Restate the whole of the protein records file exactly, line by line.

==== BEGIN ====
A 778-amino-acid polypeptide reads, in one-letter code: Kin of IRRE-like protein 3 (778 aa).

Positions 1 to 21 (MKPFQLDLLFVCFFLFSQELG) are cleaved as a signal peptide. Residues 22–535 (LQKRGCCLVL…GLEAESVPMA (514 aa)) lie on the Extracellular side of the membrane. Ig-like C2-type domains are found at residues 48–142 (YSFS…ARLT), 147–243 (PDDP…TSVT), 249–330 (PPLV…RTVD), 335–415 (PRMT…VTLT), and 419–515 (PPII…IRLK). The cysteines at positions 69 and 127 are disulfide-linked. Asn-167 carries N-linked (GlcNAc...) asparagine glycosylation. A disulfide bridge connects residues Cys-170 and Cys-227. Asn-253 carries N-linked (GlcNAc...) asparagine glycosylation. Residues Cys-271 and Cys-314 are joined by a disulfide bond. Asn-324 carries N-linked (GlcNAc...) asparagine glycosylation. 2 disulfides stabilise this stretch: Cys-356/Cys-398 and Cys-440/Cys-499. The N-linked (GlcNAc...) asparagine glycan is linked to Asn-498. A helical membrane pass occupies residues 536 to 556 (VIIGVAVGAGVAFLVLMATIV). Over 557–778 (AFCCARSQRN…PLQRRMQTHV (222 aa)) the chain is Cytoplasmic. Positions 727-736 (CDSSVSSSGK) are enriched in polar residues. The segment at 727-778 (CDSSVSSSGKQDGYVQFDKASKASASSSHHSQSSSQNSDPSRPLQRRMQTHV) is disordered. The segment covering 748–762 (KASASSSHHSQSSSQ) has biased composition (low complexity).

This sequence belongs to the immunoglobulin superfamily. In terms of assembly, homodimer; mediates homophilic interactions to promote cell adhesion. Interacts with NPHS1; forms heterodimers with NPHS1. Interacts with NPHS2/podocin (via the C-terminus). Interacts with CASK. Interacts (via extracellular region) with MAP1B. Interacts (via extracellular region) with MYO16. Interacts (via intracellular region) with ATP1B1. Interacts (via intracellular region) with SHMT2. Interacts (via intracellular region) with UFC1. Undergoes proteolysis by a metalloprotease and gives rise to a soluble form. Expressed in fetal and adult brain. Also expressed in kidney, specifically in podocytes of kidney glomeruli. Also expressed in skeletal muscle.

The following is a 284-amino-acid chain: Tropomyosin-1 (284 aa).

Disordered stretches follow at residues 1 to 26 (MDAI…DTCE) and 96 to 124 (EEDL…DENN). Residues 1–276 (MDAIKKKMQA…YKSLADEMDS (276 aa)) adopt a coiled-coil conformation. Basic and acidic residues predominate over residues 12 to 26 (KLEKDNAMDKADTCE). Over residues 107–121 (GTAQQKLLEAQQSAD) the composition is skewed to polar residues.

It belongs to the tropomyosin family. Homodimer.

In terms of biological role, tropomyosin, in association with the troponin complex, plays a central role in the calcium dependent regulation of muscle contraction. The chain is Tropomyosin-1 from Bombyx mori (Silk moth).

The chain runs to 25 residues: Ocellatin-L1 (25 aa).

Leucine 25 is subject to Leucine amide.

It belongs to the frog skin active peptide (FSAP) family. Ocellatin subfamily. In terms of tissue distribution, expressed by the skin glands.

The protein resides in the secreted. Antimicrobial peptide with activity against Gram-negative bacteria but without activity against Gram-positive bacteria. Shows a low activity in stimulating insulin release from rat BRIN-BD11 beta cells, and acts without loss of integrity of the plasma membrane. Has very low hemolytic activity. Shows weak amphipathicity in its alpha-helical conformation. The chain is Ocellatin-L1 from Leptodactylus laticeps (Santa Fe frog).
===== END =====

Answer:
A 778-amino-acid polypeptide reads, in one-letter code: Kin of IRRE-like protein 3 (778 aa).

Positions 1 to 21 (MKPFQLDLLFVCFFLFSQELG) are cleaved as a signal peptide. Residues 22–535 (LQKRGCCLVL…GLEAESVPMA (514 aa)) lie on the Extracellular side of the membrane. Ig-like C2-type domains are found at residues 48–142 (YSFS…ARLT), 147–243 (PDDP…TSVT), 249–330 (PPLV…RTVD), 335–415 (PRMT…VTLT), and 419–515 (PPII…IRLK). The cysteines at positions 69 and 127 are disulfide-linked. Asn-167 carries N-linked (GlcNAc...) asparagine glycosylation. A disulfide bridge connects residues Cys-170 and Cys-227. Asn-253 carries N-linked (GlcNAc...) asparagine glycosylation. Residues Cys-271 and Cys-314 are joined by a disulfide bond. Asn-324 carries N-linked (GlcNAc...) asparagine glycosylation. 2 disulfides stabilise this stretch: Cys-356/Cys-398 and Cys-440/Cys-499. The N-linked (GlcNAc...) asparagine glycan is linked to Asn-498. A helical membrane pass occupies residues 536 to 556 (VIIGVAVGAGVAFLVLMATIV). Over 557–778 (AFCCARSQRN…PLQRRMQTHV (222 aa)) the chain is Cytoplasmic. Positions 727-736 (CDSSVSSSGK) are enriched in polar residues. The segment at 727-778 (CDSSVSSSGKQDGYVQFDKASKASASSSHHSQSSSQNSDPSRPLQRRMQTHV) is disordered. The segment covering 748–762 (KASASSSHHSQSSSQ) has biased composition (low complexity).

This sequence belongs to the immunoglobulin superfamily. In terms of assembly, homodimer; mediates homophilic interactions to promote cell adhesion. Interacts with NPHS1; forms heterodimers with NPHS1. Interacts with NPHS2/podocin (via the C-terminus). Interacts with CASK. Interacts (via extracellular region) with MAP1B. Interacts (via extracellular region) with MYO16. Interacts (via intracellular region) with ATP1B1. Interacts (via intracellular region) with SHMT2. Interacts (via intracellular region) with UFC1. Undergoes proteolysis by a metalloprotease and gives rise to a soluble form. Expressed in fetal and adult brain. Also expressed in kidney, specifically in podocytes of kidney glomeruli. Also expressed in skeletal muscle.

The following is a 284-amino-acid chain: Tropomyosin-1 (284 aa).

Disordered stretches follow at residues 1 to 26 (MDAI…DTCE) and 96 to 124 (EEDL…DENN). Residues 1–276 (MDAIKKKMQA…YKSLADEMDS (276 aa)) adopt a coiled-coil conformation. Basic and acidic residues predominate over residues 12 to 26 (KLEKDNAMDKADTCE). Over residues 107–121 (GTAQQKLLEAQQSAD) the composition is skewed to polar residues.

It belongs to the tropomyosin family. Homodimer.

In terms of biological role, tropomyosin, in association with the troponin complex, plays a central role in the calcium dependent regulation of muscle contraction. The chain is Tropomyosin-1 from Bombyx mori (Silk moth).

The chain runs to 25 residues: Ocellatin-L1 (25 aa).

Leucine 25 is subject to Leucine amide.

It belongs to the frog skin active peptide (FSAP) family. Ocellatin subfamily. In terms of tissue distribution, expressed by the skin glands.

The protein resides in the secreted. Antimicrobial peptide with activity against Gram-negative bacteria but without activity against Gram-positive bacteria. Shows a low activity in stimulating insulin release from rat BRIN-BD11 beta cells, and acts without loss of integrity of the plasma membrane. Has very low hemolytic activity. Shows weak amphipathicity in its alpha-helical conformation. The chain is Ocellatin-L1 from Leptodactylus laticeps (Santa Fe frog).